Loafing around

I made another hippie loaf


This pumpkin banana bread recipe is crazy yum.  I should have made another batch way sooner.  I don’t know what was holding me back.  Actually I think I do.  I rarely let bananas get to the mega-brown state that is oh-so-perfect for bread making.  Smoothies and oats usually get them long before they reach that point of no return.


This batch was moist like a muffin, but also fluffy like bread.  Perfect when warmed and topped with peanut butter.

With a side of coffee and berries.


The weather lately has been kinda meh, and the other day I used it as an excuse to stay inside and have a dance party in my sweats (yes, I actually did this).  When I hear Gaga I can’t help but bust a move, much to our downstairs neighbor’s dismay.  It was a pretty good workout, too. ;)  Not my typical day off cardio, but whatever.  Back to work manana. 

This week I’ve had some interesting patients.  I mean, I always like chatting it up with patients, but this week some of them have had especially intriguing life stories to share.  That’s one of the best things about my job – I hear the most incredible and unbelievable things.  Sometimes I feel like I should write them down (but of course confidentiality prohibits such actions).  Unfortunately, I have plenty of horribly difficult personalities to balance the gems out.  I cared for a real terror back-to-back days last week, and they were the most mentally taxing shifts.  Psych patients are really not my forte.  This patient had me nearly pulling my hair out.  I have a difficult time when reasoning and rationale don’t work.  Crazy is just not my thing.  I can handle rude people.  I can handle people who disagree with me on religious and/or political grounds.  I can even handle racist people (although it can be super awkward and hard to listen to hideously ignorant remarks).  But when a person is creating stories out of thin air, acting paranoid about medical care, hallucinating and/or lying…well, it’s difficult.  I have mad props for psych nurses because that’s just NOT my area of expertise.  I would prefer a patient hemorrhaging from an ascending aortic aneurysm almost any day.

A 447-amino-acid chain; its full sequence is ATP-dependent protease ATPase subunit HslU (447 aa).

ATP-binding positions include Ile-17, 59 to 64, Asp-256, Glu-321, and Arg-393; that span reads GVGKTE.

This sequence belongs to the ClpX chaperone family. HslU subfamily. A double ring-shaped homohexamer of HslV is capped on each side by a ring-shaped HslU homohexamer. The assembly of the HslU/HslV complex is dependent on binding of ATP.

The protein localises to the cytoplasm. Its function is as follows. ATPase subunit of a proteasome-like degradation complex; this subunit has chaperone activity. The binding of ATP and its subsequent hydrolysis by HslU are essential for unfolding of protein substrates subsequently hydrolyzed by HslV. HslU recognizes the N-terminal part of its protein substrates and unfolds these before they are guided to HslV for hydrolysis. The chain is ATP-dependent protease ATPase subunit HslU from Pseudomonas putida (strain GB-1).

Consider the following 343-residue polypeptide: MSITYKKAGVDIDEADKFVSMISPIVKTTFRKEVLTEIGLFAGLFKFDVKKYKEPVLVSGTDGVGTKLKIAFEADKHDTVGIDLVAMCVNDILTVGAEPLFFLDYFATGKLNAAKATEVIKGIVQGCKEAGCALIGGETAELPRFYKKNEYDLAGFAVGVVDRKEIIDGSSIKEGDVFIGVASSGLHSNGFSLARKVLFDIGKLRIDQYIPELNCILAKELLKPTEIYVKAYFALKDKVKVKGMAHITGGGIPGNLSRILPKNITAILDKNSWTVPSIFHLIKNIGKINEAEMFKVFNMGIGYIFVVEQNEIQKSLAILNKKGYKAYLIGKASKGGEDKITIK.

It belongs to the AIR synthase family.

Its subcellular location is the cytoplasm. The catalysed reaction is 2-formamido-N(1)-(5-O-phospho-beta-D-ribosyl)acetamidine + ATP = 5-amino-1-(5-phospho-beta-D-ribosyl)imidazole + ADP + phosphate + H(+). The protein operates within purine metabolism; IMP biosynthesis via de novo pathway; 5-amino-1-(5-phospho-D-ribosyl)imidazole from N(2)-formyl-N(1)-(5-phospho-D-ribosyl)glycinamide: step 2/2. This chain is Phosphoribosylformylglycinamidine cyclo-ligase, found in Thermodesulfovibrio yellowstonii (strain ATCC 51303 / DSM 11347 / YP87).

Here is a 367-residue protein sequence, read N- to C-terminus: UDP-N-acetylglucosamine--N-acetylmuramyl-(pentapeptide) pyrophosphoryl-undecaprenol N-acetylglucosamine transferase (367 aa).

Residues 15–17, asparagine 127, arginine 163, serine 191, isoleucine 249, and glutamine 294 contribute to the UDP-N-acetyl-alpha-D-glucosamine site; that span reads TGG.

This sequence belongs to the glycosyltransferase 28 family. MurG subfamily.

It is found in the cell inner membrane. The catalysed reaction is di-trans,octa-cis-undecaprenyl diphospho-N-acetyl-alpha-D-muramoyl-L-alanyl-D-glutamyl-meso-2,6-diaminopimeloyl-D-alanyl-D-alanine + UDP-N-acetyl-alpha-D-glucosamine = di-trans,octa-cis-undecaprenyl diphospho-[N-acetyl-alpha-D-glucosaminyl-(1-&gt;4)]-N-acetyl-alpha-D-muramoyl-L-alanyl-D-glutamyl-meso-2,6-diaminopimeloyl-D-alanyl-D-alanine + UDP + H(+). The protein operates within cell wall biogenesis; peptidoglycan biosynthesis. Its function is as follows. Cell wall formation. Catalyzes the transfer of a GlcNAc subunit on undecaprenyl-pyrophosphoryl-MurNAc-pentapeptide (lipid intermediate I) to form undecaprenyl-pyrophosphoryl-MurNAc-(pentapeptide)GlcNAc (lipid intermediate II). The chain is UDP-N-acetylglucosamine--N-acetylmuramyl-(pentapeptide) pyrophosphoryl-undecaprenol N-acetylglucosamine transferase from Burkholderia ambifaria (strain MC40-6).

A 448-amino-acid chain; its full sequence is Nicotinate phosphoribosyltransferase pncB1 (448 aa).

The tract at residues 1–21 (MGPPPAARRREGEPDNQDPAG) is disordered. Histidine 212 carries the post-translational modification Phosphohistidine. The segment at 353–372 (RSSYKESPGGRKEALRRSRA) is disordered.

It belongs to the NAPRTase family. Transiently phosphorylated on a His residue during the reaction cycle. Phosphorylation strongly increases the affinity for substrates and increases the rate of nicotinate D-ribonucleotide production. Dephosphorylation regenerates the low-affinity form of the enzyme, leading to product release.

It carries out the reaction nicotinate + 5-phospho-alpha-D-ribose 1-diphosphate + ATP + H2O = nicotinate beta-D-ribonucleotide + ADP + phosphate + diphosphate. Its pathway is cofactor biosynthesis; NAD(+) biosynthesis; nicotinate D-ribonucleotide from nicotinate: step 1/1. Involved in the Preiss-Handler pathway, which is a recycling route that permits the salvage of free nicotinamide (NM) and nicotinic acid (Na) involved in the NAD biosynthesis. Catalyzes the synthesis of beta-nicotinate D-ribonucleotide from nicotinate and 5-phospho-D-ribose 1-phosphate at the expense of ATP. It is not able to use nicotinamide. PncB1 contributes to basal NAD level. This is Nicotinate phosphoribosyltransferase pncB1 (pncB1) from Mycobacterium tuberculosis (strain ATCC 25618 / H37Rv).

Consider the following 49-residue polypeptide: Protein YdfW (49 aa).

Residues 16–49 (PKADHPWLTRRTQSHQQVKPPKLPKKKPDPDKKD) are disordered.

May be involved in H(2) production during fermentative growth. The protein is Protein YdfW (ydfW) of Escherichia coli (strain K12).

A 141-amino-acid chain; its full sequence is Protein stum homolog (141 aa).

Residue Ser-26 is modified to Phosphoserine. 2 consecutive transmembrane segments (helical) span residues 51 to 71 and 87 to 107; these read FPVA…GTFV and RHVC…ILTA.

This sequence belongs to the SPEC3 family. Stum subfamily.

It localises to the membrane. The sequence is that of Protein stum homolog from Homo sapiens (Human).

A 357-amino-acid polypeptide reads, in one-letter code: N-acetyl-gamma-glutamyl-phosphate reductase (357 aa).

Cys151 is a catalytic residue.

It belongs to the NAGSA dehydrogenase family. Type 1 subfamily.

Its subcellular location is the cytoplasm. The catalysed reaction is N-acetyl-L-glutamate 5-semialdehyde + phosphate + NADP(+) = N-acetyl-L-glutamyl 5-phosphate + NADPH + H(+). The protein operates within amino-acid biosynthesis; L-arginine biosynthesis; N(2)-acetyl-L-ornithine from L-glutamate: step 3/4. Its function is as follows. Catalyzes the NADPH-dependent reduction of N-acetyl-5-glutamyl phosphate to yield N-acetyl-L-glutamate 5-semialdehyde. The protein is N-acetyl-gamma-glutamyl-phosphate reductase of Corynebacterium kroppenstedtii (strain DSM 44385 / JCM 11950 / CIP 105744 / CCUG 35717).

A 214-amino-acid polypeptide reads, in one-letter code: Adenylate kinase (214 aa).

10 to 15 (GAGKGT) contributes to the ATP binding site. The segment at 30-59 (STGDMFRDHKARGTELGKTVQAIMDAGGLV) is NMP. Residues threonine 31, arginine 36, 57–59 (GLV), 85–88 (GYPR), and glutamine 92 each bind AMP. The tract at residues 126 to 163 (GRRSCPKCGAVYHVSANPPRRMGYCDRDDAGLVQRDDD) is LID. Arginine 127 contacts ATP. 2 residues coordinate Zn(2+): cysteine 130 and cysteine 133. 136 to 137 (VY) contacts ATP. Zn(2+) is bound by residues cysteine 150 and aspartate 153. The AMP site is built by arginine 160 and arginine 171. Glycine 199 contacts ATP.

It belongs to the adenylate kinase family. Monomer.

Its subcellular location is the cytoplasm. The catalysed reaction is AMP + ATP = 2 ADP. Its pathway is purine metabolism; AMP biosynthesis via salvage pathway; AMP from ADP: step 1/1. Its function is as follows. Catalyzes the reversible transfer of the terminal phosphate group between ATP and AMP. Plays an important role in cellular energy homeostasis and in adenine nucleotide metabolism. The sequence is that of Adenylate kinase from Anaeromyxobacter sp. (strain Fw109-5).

But back to my interesting patients.  I found myself spending hours in their rooms just listening to stories and soaking up their experiences.  Not only does it make the time go by faster for me, but I think it helps create a more personal bond between us.  I feel like anytime I can break down the barrier between caregiver and patient, it creates a better relationship and promotes improved patient outcomes.  The separation between the person being treated and those giving the treatments is sometimes inevitable, but as a nurse, making myself a positive, friendly ally (hopefully) removes any intimidation and opens up the lines of communication.  This is pretty much my biggest goal in patient care.  By treating my patients as if they were my own family members, it helps me remember that they are more than just a room number and/or disease.  So when I have the extra time to find out about a person’s past, it makes it easier to see the bigger picture.  It just so happens that along the way, I tend to hear some pretty cool life stories.  Anyway, enough rambling.